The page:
— Jeff (@jeffr0) June 5, 2017
While giving back to the WordPress community isn’t something that WebDevStudios (WDS) does for the glory and accolades (or the glamour, for that matter), actively and consistently participating in Five for the Future is something we do with a great amount of pride. Last year, WDS contributed 1,500 hours to the WordPress community, and we are on track to complete the same this year.
Our team’s contributions are varied and diverse. They include volunteering or speaking at WordCamp events, building plugins and adding them to the WordPress repo, transcribing talks for video caption, replying to tickets submitted at the WordPress support forum, and much, much more. Below are some examples of those contributions. And after the first of the new year, we’ll tally up all the hours contributed and report back to you. Keep up with our team’s Five for the Future contributions by following the hashtag #5ftf on Twitter.
Eric Fuller, Senior Frontend Developer
“Over the past couple of Five for the Futures, I’ve been working on creating a Todo plugin for WordPress. You might be thinking, another todo plugin? And yes, I would agree in most cases but this one is actually going to have a pretty nice feature set!” says Eric.
“My approach to this plugin is to create a fully functional frontend prototype before actually wiring it up to the WordPress backend. This is an effort to practice separation of concerns when it comes to FED/BED,” he explains. Check out the prototype branch here.
Jay Wood, Lead Backend Developer
In addition to actively working on an open ticket in GitHub, Jay has also been developing a robust random post generator for WP CLI, which supports multisite, post types, post counts, taxonomies, terms, term counts, and featured images. Plus, it comes complete with a cleanup command to undo it all! Neat, huh? Get all the details here.
And, because it’s October, after all, Jay is also participating in Hacktoberfest! And if all of that is not enough to qualify as a considerable amount of Five for the Future contribution (it is!), Jay is using his free time to learn Jenkins more deeply, which is a Continuous Integration and Deployment system that’s pretty configurable.
Ben Lobaugh, Backend Developer
Ben has been building out a standard WDS Docker development instance and combining that with automated testing capabilities that can be plugged into Jay’s Jenkins server.
Greg Rickaby, Lead Frontend Developer
“TeamJBW spent our Five for the Future testing wd_s as we revert from Neat 2.0 to Neat 1.9,” reports Greg. “The three of us tried to build a website using the /revert-neat branch of wd_s. We identified only one issue and fixed it. We also updated some documentation. We believe this branch is ready to be merged into master.” Learn more about the history of the WDS internal starter theme wd_s here.
Jeremy Ward, Backend Developer
“I’ve been working on my Dudley Patterns Framework plugin, which allows developers to quickly pull in reusable components powered by the meta fields plugin of their choosing (it defaults to Advanced Custom Fields),” Jeremy says. He has also been working on setting up a unit testing suite for the plugin and getting started on some initial tests so he can ensure that the code is rock solid.
Aubrey Portwood, Senior Backend Developer
Aubrey has been working on getting out an internal Single Sign On plugin for WebDevStudios. He’s also contributing to WDS’s own coding standards. You can view that here.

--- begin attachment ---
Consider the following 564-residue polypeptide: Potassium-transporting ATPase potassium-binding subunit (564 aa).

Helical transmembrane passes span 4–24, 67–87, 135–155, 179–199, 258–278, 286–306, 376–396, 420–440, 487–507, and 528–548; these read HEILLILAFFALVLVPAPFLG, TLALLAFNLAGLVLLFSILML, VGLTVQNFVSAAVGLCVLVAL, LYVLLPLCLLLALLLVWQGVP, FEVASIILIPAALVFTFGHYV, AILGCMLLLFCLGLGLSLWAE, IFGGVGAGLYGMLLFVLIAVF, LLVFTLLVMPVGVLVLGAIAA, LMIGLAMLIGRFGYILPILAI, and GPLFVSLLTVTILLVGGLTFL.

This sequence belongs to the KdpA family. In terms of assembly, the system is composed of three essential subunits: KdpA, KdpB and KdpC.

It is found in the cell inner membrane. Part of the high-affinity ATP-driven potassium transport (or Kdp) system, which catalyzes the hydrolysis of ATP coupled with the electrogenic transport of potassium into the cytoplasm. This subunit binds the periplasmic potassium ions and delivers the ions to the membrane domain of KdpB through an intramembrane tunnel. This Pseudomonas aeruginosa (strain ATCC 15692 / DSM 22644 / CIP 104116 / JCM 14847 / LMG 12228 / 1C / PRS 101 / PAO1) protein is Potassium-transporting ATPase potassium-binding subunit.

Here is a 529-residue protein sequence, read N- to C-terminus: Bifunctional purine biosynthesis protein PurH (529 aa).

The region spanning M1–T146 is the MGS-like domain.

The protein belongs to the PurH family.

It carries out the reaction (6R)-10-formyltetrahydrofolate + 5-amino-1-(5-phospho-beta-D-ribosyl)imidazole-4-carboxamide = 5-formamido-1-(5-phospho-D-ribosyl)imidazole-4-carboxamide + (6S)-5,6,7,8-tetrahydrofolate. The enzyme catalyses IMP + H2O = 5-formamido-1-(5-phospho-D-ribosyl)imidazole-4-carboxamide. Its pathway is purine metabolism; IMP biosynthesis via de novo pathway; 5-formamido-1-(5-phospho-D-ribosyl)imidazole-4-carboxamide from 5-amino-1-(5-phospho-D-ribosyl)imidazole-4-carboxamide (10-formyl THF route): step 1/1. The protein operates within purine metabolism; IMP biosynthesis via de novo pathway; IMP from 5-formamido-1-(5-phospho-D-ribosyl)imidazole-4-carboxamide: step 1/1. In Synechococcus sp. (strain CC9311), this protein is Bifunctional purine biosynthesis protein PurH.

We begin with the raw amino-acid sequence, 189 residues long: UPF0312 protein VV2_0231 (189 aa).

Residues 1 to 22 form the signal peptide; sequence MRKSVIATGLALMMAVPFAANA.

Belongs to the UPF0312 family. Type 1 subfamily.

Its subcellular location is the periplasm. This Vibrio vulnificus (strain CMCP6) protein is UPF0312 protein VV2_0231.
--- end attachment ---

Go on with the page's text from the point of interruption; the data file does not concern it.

Justin Foell, Senior Backend Developer
Justin is killing it at Five for the Future. He presented a metadata talk called “Too Meta” at WordCamp Portland, assisted Aubrey by updating the WDS Coding Standards, and has also been contributing to the internal Single Sign On plugin project for WDS.
Additionally, Justin has worked with other developers on the WP Strava plugin, which is designed to use the Strava V3 API to embed maps and activity for athletes and clubs on a WordPress site. Check out the plugin here.
John Hawkins, Business Development Manager
John recently donated his time and expertise by giving the talk “The Part You Play in Your Company’s Website Security” at WordCamp Salt Lake City.
Corey Collins, Lead Frontend Developer
Corey is our expert transcriber, having provided the captions for two WordPress.tv videos: Don’t Fear the Command Line and Diversity and the Design Team. He also did some work in wd_s, updating the header to an out-of-the-box, three-column header with Customizer support for an additional button/search form trigger.
Kellen Mace, Frontend Developer
Just recently, Kellen shared his knowledge at WordCamp Ann Arbor by speaking on “Build a Simple Frontend App Using the WP REST API + React.” He demonstrated an interactive React app he built for WDS to manage internal training, and he showed how he turned that project into a general starter plugin that anyone can use to get started building WP REST API-powered React apps. His WordPress React App Starter plugin is available here.
Cameron Campbell, Creative Lead
Cameron has been working on the design screens for an upcoming plugin called WDS Checklist Plugin, which is designed to provide developers with a thorough checklist for website launches. As full columns are completed, the user will even receive words of encouragement, such as, “Keep up the good work, champ!”
Seeing as how teamwork makes the dream work, Will and Jo have worked together to develop and design a WordPress theme for student athletes looking to be recruited for college sports. Custom post types include events (so the athletes can feature their upcoming games) and videos. This project remains in development. We’ll keep you updated.
Also published on Medium.